Andrew Puzder's Ex-Wife Appeared in Disguise on Oprah, Alleging Abuse


Andrew Puzder: Allegations of abuse in his first marriage have dogged the nominee. - PHOTO COURTESY OF FLICKR/GAGE SKIDMORE
  • Photo courtesy of Flickr/Gage Skidmore
  • Andrew Puzder: Allegations of abuse in his first marriage have dogged the nominee.
The ex-wife of Andrew Puzder, Donald's Trump's nominee as Secretary of Labor, didn't just allege that he abused her in divorce filings. She also, apparently, made the charges — incognito — on Oprah.

That's the latest from Politico, which reported on the TV appearance yesterday.

The site reports that Lisa Henning, now Lisa Fierstein, took unusual steps to conceal her identity:
Fierstein appeared on the show in a wig and glasses, and was identified only by the made-up name of Ann. Multiple sources, including George Thompson, a spokesman for Puzder and Fierstein, confirmed the appearance. Fierstein did not mention Puzder by name, but a friend of hers who previously worked for her told POLITICO that Fierstein made clear to her that the allegations she made on the program concerned Puzder. 
The appearance adds a new wrinkle in the allegations against Puzder, who was an anti-abortion crusader in St. Louis prior to becoming the CEO of Carl's Jr.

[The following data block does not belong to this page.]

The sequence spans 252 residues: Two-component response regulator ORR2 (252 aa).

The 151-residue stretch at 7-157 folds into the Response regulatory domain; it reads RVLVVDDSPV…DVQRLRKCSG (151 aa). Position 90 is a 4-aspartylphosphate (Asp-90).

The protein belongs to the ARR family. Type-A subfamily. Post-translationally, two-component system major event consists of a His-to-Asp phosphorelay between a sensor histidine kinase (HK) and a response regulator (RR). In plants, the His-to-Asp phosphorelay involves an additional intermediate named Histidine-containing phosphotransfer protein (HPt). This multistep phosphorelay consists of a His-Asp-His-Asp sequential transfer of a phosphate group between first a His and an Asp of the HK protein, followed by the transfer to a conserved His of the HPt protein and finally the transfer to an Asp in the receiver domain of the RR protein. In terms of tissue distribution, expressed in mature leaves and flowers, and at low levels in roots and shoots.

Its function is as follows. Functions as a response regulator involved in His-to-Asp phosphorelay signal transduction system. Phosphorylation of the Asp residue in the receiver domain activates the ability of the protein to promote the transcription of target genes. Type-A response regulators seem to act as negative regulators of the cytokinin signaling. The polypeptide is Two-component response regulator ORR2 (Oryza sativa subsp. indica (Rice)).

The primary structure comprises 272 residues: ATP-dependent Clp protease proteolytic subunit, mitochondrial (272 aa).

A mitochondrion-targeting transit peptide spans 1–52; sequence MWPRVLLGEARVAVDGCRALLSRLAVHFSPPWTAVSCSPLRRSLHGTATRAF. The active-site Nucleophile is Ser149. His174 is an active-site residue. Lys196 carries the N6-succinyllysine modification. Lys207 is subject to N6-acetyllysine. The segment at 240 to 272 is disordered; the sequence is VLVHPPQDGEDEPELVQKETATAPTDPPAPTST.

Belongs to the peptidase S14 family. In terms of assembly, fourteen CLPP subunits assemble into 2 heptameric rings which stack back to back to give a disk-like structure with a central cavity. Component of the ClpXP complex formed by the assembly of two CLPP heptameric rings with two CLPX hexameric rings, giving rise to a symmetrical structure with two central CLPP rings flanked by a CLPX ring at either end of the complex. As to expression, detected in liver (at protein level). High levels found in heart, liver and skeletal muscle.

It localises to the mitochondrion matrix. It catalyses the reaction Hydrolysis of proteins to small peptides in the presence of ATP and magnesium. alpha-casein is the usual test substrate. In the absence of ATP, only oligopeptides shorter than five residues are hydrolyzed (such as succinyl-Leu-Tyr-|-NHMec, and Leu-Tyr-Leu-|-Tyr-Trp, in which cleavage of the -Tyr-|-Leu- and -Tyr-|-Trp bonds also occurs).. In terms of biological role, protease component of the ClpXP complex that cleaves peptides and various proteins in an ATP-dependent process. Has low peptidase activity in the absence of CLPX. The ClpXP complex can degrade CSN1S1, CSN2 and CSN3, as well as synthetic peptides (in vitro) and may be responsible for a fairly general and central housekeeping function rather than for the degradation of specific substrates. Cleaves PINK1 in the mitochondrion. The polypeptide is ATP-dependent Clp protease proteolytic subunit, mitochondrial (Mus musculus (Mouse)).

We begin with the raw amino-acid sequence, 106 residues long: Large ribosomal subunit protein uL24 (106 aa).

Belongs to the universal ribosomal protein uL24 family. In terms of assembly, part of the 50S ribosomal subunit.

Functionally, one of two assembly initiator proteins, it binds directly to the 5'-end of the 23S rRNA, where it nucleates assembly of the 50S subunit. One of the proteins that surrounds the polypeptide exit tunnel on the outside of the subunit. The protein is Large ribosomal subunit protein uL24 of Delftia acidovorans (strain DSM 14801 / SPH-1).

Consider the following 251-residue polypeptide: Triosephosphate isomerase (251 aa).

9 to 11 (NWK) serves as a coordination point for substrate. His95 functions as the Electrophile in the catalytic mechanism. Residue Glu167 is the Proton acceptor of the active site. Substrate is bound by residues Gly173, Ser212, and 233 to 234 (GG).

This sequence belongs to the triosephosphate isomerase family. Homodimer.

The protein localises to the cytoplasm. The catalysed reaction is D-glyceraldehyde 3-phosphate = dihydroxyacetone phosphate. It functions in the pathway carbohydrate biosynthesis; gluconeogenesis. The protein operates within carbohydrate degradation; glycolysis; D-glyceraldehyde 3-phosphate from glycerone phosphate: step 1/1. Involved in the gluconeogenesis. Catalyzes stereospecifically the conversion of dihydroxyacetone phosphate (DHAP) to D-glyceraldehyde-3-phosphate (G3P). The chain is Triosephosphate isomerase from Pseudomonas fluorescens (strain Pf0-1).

As the RFT first reported in a July 1989 cover story, Puzder's ex-wife alleged abuse as part of their divorce filing, with court documents detailing her claims.

But when the RFT reminded people of the claims in December, Puzder's spokesman was quick to bat down to the old allegations. He produced an email from Puzder's ex-wife, Fierstein (identified in our story under her old name, Lisa Henning) saying she'd only made the allegations as a legal tactic — and regretted making the claims.

"I impulsively filed for a divorce without your knowledge and was counseled then to file an allegation of abuse," Henning wrote in the email, dated November 2016. "I regretted and still regret that decision and I withdrew those allegations over thirty years ago. You were not abusive."

Still, our 1989 story contained some information suggesting the claims were more than just a pushy lawyer: Puzder had acknowledged in a deposition that police were twice called to the couple's home. And Henning's lawyer, Daniel Sokol, was quoted as saying he believed her. "I handle 150 domestic relations cases a year. I thought her story was not only credible but true. I would not pursue a cause of action on behalf of a client unless I believed it."

The Oprah allegations suggest that Henning wanted to tell a story of abuse publicly — to the point of wearing a wig and taking on a fake name.

It's not clear what, if anything, has changed since — or whether it will affect Puzder's nomination. “I can’t imagine a single organization that cares about women that would not vigorously oppose him,” Terry O’Neill, president of the National Organization for Women, told Politico.

Winfrey's company tells Politico it can't find a tape of the episode in question.

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